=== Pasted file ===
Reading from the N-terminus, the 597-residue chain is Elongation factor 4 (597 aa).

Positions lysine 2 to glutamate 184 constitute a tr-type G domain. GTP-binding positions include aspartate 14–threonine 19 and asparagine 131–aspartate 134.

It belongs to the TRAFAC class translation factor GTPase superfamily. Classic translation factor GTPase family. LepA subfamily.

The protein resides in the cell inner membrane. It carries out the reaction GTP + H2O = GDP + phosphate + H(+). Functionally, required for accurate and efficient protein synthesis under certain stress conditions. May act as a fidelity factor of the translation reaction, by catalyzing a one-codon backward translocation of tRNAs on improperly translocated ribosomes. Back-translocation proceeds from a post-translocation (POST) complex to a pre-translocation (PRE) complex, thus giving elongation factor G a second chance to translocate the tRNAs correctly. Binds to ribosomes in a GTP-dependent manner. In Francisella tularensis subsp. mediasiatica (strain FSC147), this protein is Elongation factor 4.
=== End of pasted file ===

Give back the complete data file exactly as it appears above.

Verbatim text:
Reading from the N-terminus, the 597-residue chain is Elongation factor 4 (597 aa).

Positions lysine 2 to glutamate 184 constitute a tr-type G domain. GTP-binding positions include aspartate 14–threonine 19 and asparagine 131–aspartate 134.

It belongs to the TRAFAC class translation factor GTPase superfamily. Classic translation factor GTPase family. LepA subfamily.

The protein resides in the cell inner membrane. It carries out the reaction GTP + H2O = GDP + phosphate + H(+). Functionally, required for accurate and efficient protein synthesis under certain stress conditions. May act as a fidelity factor of the translation reaction, by catalyzing a one-codon backward translocation of tRNAs on improperly translocated ribosomes. Back-translocation proceeds from a post-translocation (POST) complex to a pre-translocation (PRE) complex, thus giving elongation factor G a second chance to translocate the tRNAs correctly. Binds to ribosomes in a GTP-dependent manner. In Francisella tularensis subsp. mediasiatica (strain FSC147), this protein is Elongation factor 4.